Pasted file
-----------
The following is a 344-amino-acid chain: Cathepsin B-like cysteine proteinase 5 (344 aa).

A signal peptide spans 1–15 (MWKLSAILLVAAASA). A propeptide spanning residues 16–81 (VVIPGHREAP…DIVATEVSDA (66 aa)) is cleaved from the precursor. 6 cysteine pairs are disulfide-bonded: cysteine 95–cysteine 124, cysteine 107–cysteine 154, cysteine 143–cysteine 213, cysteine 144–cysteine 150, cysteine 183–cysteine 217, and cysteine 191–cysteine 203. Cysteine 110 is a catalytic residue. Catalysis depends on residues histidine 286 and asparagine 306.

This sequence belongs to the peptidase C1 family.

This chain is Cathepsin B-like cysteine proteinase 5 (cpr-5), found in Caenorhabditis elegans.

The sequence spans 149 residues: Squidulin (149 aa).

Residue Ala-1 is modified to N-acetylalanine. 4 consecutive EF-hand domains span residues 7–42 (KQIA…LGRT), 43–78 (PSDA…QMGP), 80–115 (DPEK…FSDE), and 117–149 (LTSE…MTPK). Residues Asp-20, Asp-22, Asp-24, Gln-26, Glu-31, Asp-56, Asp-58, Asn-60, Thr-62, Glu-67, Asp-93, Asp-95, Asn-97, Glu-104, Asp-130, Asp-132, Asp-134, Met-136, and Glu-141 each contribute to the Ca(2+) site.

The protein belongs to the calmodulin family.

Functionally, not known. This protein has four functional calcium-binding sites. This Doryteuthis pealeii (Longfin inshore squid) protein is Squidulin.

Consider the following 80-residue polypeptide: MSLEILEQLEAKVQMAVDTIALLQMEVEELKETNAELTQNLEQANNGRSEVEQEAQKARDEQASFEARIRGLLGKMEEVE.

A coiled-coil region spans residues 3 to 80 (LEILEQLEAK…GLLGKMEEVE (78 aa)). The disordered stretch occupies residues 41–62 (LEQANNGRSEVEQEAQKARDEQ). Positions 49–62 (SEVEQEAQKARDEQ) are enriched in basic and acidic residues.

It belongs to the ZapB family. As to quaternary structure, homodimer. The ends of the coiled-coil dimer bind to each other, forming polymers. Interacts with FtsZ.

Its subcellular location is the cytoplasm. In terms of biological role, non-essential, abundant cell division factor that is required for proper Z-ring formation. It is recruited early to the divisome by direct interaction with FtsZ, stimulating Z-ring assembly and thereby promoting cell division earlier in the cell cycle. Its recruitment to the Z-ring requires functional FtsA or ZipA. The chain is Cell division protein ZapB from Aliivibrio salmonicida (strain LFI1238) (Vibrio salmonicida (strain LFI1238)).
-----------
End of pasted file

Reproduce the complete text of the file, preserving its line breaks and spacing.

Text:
The following is a 344-amino-acid chain: Cathepsin B-like cysteine proteinase 5 (344 aa).

A signal peptide spans 1–15 (MWKLSAILLVAAASA). A propeptide spanning residues 16–81 (VVIPGHREAP…DIVATEVSDA (66 aa)) is cleaved from the precursor. 6 cysteine pairs are disulfide-bonded: cysteine 95–cysteine 124, cysteine 107–cysteine 154, cysteine 143–cysteine 213, cysteine 144–cysteine 150, cysteine 183–cysteine 217, and cysteine 191–cysteine 203. Cysteine 110 is a catalytic residue. Catalysis depends on residues histidine 286 and asparagine 306.

This sequence belongs to the peptidase C1 family.

This chain is Cathepsin B-like cysteine proteinase 5 (cpr-5), found in Caenorhabditis elegans.

The sequence spans 149 residues: Squidulin (149 aa).

Residue Ala-1 is modified to N-acetylalanine. 4 consecutive EF-hand domains span residues 7–42 (KQIA…LGRT), 43–78 (PSDA…QMGP), 80–115 (DPEK…FSDE), and 117–149 (LTSE…MTPK). Residues Asp-20, Asp-22, Asp-24, Gln-26, Glu-31, Asp-56, Asp-58, Asn-60, Thr-62, Glu-67, Asp-93, Asp-95, Asn-97, Glu-104, Asp-130, Asp-132, Asp-134, Met-136, and Glu-141 each contribute to the Ca(2+) site.

The protein belongs to the calmodulin family.

Functionally, not known. This protein has four functional calcium-binding sites. This Doryteuthis pealeii (Longfin inshore squid) protein is Squidulin.

Consider the following 80-residue polypeptide: MSLEILEQLEAKVQMAVDTIALLQMEVEELKETNAELTQNLEQANNGRSEVEQEAQKARDEQASFEARIRGLLGKMEEVE.

A coiled-coil region spans residues 3 to 80 (LEILEQLEAK…GLLGKMEEVE (78 aa)). The disordered stretch occupies residues 41–62 (LEQANNGRSEVEQEAQKARDEQ). Positions 49–62 (SEVEQEAQKARDEQ) are enriched in basic and acidic residues.

It belongs to the ZapB family. As to quaternary structure, homodimer. The ends of the coiled-coil dimer bind to each other, forming polymers. Interacts with FtsZ.

Its subcellular location is the cytoplasm. In terms of biological role, non-essential, abundant cell division factor that is required for proper Z-ring formation. It is recruited early to the divisome by direct interaction with FtsZ, stimulating Z-ring assembly and thereby promoting cell division earlier in the cell cycle. Its recruitment to the Z-ring requires functional FtsA or ZipA. The chain is Cell division protein ZapB from Aliivibrio salmonicida (strain LFI1238) (Vibrio salmonicida (strain LFI1238)).